Immunity Shaky for Official Who Fired Lawyer Over Islam Tweets

A federal appeals court in Cincinnati expressed skepticism that an official on the Tennessee Supreme Court’s Legal Ethics Committee should be able to avoid a lawsuit from an attorney who says his firing for tweeting about Muslims violated his First Amendment rights.

Judges on the US Court of Appeals for the Sixth Circuit during Wednesday’s hearing dismissed the claim that the hiring decision merited immunity because it was a judicial function designed to protect the integrity of the disciplinary process for attorneys practicing in the state.

The case has the potential to illustrate the line between judicial actions that confer immunity from lawsuits and administrative actions that do not, particularly in the context of labor lawsuits alleging discrimination or other wrongdoing in the workplace.

Counsel for the Tennessee Supreme Court’s Board of Professional Responsibility and the board’s lead disciplinarian attorney compared the dismissal to a “permanent denial.”

“They characterize it as a recusal, but isn’t it really just a personnel matter that is typically an administrative function and not a judicial function?” asked Judge Stephanie Davis, a Biden appointee.

Tennessee Assistant Attorney General David Rudolph said the decision to fire Jerry Morgan had elements of both, as it stemmed from allegations in attorney Brian Manookian’s motion to bar Morgan from a disciplinary proceeding over his anti-Muslim tweets. Complaints have also been filed against Morgan in a second matter, Rudolph said.

“Typically, I think of a judicial immunity situation” as involving “a litigant or member of the public trying to sue the actor,” responded Judge John Bush, a Trump-appointed representative. “While this is an internal matter here, it’s not someone outside of the office,” he said, adding, “I think you have that external component to Manookian.”

bigotry complaint

Morgan’s appeal challenges a federal district judge’s decision granting quasi-judicial immunity to Sandra Garrett, the officer who fired him, allowing her to avoid a lawsuit. He is also appealing the granting of sovereign immunity to the Legal Ethics Board, which the lower court said was an arm of the state.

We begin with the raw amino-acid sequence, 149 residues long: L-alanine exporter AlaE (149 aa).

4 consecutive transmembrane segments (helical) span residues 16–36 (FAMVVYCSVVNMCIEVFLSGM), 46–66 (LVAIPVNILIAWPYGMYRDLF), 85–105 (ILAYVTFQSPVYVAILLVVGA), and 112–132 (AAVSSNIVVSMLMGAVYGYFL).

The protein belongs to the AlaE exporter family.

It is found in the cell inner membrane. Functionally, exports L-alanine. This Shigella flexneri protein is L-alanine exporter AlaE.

Garrett fired Morgan after Manookian, a lawyer married to a Muslim woman, petitioned in 2020 to have Morgan barred from his disciplinary case for alleged anti-Muslim bigotry.

Manookian cited several of Morgan’s Twitter posts, including tweets warning that Muslims would “take whatever we give them” and use it “against us,” and declaring that it was the “#1 problem of our time.” is to “stop Muslims” and that the “Constitution does NOT require us to let more Muslims in!”

Garrett cited Manookian’s disqualification request, a separate complaint of another attorney’s misconduct, and Morgan’s duty to treat cases impartially as justification for his termination.

However, Morgan claims that his tweets, which he posted before he joined the Board of Professional Responsibility, are political speech protected by the First Amendment and reflect the views of former President Donald Trump.

“Pretty big award”

At the hearing, Rudolph referred to the 1997 decision of the Sixth Circuit Barrett vs. Harringtonaccording to which said measures such as refoulements are intended to protect the integrity of the judicial process and thus ensure judicial immunity.

“But there’s a pretty big difference between recusal and termination,” Judge replied Alice Batchelder, an agent of George HW Bush.

Bush questioned Morgan’s attorney, Gary Blackburn of the Blackburn Company, whether the Sixth Circuit Court panel should consider qualifying immunity for Garrett if the court agrees that she should not receive judicial immunity. Qualified immunity protects government officials from constitutional claims when their actions were not a clearly established violation of the law.

“Yes, Your Honor, and I realize how far that goes,” Blackburn said. “The problem is that we think what happened here was clearly wrong and if this case is remanded on that basis the next thing we face will be a request for dismissal on qualified immunity. “

The case is Morgan v. Vol. by Pro. Resp., 6th Cir., No. 22-05200, hearing 10/19/22.